1) Polygonzug 6/7/64 Nr. 2; 2) Rechteckschraffen 30/3/65 Nr. 1-4; 3-6) Quadrate Werden Rot by Frieder Nake

In 1963, while studying at the Technical University in Stuttgart, Frieder Nake developed a computer program to control a Zuse Graphomat drawing machine.


Ink on paper
1) 48 x 48 cm; 2) 47 x 47 cm; 3)-6) 44 x 44 cm (each)
Art Fund grant:
£6,000 ( Total: £12,698)
Acquired in:
DAM Gallery

Nake used the machine to create some of the world’s first computer-generated drawings, which he exhibited alongside works by his colleague Georg Nees at the Wendelin Niedlich Gallery in 1965. Together with Michael Noll, who was exhibiting his own computer-generated images in New York during the mid-1960s, Nake and Nees were known as the ‘3n’ – the forefathers of digital art. Created between 1964 and 1966, the six works acquired by the Victoria and Albert Museum are among Nake’s earliest computer-generated works. Polygonzug shows an apparently random polygonal shape generated by Nake’s algorithms, while Rechteckschraffen is made up of four groups of rectangular hatchings in overlapping blocks – some monochrome, others in colour. The later group Quadrate Werden Rot (‘Squares Turning Red’) features four grids of green squares, overlaid with a growing number of red squares.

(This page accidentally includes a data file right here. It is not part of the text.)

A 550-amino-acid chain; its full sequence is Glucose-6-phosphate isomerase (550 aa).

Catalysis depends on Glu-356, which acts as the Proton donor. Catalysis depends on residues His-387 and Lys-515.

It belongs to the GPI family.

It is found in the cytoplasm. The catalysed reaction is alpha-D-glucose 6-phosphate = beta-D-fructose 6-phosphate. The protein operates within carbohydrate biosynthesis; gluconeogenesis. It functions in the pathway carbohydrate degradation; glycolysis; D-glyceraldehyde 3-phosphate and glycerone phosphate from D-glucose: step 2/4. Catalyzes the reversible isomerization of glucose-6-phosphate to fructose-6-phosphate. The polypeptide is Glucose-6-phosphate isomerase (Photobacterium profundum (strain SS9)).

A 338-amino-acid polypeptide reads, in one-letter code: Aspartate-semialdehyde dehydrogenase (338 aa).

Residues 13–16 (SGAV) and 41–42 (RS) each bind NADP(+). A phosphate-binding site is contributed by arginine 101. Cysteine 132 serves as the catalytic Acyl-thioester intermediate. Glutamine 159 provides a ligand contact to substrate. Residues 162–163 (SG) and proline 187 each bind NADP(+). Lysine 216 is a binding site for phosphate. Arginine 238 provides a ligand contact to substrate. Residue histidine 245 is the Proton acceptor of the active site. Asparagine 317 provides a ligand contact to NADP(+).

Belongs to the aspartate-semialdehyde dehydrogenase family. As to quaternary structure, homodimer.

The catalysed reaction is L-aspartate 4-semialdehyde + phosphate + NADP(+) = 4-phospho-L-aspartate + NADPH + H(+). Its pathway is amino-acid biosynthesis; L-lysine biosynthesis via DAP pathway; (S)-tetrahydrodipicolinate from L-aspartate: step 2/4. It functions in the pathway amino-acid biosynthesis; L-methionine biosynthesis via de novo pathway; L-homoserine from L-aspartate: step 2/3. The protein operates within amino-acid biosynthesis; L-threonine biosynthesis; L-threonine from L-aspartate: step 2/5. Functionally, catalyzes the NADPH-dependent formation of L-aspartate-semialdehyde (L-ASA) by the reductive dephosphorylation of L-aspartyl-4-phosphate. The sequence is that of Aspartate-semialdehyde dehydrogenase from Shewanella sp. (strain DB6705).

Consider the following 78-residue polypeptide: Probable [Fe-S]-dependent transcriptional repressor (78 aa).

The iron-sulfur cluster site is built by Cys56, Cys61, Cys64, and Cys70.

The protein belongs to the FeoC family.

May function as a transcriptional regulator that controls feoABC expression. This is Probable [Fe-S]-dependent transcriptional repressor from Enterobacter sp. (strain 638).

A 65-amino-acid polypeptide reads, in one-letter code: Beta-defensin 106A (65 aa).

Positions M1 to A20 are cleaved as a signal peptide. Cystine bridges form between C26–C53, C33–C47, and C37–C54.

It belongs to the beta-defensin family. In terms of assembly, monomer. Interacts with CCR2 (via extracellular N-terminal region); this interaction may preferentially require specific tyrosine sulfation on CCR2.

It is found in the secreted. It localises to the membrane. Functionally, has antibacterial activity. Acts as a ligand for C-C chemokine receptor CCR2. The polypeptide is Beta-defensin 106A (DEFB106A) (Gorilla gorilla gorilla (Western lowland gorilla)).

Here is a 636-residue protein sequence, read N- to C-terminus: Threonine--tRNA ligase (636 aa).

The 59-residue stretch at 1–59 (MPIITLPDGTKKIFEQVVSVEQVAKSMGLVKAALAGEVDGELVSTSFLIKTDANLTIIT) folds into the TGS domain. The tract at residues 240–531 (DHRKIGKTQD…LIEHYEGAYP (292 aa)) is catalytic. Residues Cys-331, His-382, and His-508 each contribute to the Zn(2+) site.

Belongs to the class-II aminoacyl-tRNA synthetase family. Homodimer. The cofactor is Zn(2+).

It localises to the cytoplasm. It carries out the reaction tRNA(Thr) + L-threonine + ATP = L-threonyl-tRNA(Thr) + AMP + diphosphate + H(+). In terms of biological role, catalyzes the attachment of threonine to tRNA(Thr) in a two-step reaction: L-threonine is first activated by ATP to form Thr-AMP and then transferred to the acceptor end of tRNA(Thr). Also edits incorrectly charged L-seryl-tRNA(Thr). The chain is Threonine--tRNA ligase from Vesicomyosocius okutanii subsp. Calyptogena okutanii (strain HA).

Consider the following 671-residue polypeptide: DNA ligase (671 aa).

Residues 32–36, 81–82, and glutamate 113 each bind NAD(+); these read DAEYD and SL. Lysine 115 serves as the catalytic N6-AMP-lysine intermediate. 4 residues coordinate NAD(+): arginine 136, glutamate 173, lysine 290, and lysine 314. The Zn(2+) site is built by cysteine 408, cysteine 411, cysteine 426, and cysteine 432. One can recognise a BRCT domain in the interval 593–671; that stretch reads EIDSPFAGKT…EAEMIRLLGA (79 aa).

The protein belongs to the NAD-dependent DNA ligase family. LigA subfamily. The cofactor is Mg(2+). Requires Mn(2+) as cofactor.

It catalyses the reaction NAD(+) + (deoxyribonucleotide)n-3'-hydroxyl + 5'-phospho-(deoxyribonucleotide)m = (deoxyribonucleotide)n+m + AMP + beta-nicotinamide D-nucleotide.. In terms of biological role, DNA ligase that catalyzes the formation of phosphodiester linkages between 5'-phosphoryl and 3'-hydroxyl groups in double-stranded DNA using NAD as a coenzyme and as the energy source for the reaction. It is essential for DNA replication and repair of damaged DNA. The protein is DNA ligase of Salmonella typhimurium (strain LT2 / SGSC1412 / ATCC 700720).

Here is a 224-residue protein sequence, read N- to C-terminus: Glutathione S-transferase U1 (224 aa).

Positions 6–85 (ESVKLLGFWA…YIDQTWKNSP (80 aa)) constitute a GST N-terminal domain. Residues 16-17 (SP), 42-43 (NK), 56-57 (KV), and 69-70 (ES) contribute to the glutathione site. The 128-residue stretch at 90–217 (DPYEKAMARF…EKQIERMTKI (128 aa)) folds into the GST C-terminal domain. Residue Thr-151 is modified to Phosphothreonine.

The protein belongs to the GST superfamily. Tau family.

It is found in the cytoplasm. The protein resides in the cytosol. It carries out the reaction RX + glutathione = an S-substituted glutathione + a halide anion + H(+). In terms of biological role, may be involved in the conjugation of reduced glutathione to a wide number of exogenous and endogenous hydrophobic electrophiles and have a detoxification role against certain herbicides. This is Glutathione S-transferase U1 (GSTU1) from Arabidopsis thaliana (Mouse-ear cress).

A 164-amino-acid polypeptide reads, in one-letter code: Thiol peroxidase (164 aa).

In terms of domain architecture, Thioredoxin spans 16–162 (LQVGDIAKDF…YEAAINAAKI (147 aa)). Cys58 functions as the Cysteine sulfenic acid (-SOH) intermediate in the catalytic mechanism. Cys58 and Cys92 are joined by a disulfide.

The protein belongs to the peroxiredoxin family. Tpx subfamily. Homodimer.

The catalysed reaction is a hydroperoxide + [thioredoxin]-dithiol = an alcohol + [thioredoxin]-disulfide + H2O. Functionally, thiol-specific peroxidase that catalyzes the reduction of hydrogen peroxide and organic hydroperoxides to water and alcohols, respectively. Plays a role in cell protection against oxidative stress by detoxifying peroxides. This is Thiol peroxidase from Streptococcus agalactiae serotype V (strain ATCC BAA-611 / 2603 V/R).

The artist; DAM Gallery.

Venue details

V&A (Victoria and Albert Museum) Cromwell Road, London London SW7 2RL 020 7942 2000 www.vam.ac.uk

Entry details

50% off with National Art Pass

Daily, 10am – 5.45pm (Fri until 10pm)